Double Double Bonus Poker Plus is a variation of Double Bonus Poker, which is, itself, a variation of Bonus Poker. That game, in turn, is a variation of Jacks or Better. If you can find the right pay table, AND if you can play with perfect strategy, this game has a payback percentage of 99.44%.
This page explains how to play video poker in general and Double Double Bonus Plus in particular. It also includes observations about the pay tables that are available and how the payback percentage for the game works. Finally, we include a strategy table for you to use next time you encounter this game.
To understand Double Double Bonus Poker Plus, you first have to understand the basics of video poker. We’ve covered that in detail elsewhere, but we’ll provide a broad overview here, too.
The first thing to understand is that even though games like Double Double Bonus Poker Plus LOOK like slot machines, they’re actually quite different. Those differences come down to 2 factors:
When you’re playing a slot machine, you’re putting money into a game and hoping to get a certain combination of symbols. That combination determines your payout on each bet. But you have no way to know what the odds of getting any particular symbol are.
But video poker games use the same odds as any deck of cards, so the math behind the combinations is relatively simple. We know that the odds of getting any specific card are 1/52, of getting a card of any specific rank are 1/13, and of getting a card of any specific suit are ¼, and so on.
If you know the payouts for the combinations and the odds of getting each of those combinations, you can calculate the overall payback percentage for the machine.
The payback percentage is the mathematical expectation over the long run for how much of each bet is returned to the player as winnings. It’s expressed as a percentage. For example, if you’re playing a gambling machine with a payback percentage of 99.44%, the casino expects you win $99.44 for every $100 you bet on the game, and they expect to keep $0.56 of each $100.
It’s important to understand that this number is an average you can expect to see in the long run—over the course of tens of thousands of hands. In the short term, anything can happen. That’s why gamblers sometimes leave the casino as winners. What we call luck is nothing more than standard deviation in the short run.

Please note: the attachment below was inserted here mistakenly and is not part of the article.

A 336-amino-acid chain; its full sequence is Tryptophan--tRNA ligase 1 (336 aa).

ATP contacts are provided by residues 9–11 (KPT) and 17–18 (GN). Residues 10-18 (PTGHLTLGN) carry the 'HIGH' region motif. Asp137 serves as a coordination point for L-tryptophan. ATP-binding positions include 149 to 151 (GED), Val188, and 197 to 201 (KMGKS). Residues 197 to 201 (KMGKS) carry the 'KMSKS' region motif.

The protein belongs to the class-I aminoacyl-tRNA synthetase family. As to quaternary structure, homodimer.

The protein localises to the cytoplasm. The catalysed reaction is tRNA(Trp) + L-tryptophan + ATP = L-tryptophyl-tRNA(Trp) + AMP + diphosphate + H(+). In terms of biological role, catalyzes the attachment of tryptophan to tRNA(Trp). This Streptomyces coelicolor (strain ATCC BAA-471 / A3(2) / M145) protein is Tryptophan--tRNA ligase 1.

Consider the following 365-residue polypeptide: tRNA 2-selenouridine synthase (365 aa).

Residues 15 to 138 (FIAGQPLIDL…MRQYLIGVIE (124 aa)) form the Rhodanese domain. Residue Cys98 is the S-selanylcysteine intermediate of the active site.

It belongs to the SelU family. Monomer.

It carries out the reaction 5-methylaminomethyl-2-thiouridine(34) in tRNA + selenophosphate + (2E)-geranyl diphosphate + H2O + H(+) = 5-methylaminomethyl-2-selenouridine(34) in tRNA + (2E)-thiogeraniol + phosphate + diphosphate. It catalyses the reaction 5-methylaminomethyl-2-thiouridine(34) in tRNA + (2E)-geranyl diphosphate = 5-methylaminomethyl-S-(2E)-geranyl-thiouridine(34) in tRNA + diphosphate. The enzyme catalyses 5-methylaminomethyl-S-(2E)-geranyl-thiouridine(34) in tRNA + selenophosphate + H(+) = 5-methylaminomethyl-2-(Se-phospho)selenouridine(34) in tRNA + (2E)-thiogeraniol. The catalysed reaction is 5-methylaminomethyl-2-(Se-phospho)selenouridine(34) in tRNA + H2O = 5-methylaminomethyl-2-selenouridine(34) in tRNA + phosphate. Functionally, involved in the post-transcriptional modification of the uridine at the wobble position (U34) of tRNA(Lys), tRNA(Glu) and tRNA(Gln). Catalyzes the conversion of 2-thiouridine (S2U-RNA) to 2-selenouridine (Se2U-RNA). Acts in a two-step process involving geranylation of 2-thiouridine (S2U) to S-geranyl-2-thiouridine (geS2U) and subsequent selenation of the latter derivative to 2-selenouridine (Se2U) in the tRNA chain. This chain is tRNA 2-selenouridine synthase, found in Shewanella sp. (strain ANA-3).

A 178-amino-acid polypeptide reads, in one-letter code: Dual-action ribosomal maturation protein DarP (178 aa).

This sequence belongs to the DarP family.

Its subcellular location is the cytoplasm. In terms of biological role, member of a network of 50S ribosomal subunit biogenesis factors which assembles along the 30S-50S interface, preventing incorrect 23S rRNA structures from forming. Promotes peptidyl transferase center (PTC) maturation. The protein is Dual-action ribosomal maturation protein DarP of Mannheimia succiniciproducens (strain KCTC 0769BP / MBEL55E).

The other aspect of this game is that you get to make decisions which affect your math. In Double Double Bonus Poker Plus, you’re dealt a virtual hand of 5 cards. You get one chance to discard and keep various cards and replace your discards. Making the correct decisions in this stage of the game affects your overall payback percentage.
The poker hand ranking of your final hand is what determines your payout. The best possible payout is for a royal flush, which pays off at 800 to 1. The lowest possible payout is for a pair of jacks or better, which pays off at even odds in this game.
In fact, if you have to choose between a game where you can’t afford to play for max coins, you should find a lower denomination machine where you can afford it. You’re a lot better off making a 5 coin bet on a quarter machine ($1.25) than you are making a one coin bet on a dollar machine, even if the dollar machine has a better pay table.
Gameplay is simplicity itself. You input your money. You choose how many coins to bet and press deal. The machine deals you a 5 card hand on the computer monitor. You choose which cards you want to keep. Then you press the deal button again to get your replacement cards. Then the machine credits you with your winnings, if any.
We cover the payouts for Double Double Bonus Poker Plus in the next section.
All the Bonus Poker variations, including Double Double Bonus Poker Plus, offer higher than usual payoffs for 4 of a kind hands. Other than that difference, these games are basically just like Jacks or Better. The payoffs on some of the lower ranked hands are usually reduced slightly in order to enable the game to make the larger payoffs for the 4 of a kind hands.
In a standard Jacks or Better game, 4 of a kind has a payout of 25 to 1, which isn’t bad. In Bonus Poker, that payoff is increased based on the ranks of the cards in your 4 of a kind. Aces are worth 80 to 1. 2s, 3s, and 4s are worth 40 to 1. All other 4 of a kind hands are worth 25 to 1, just like in Jacks or Better.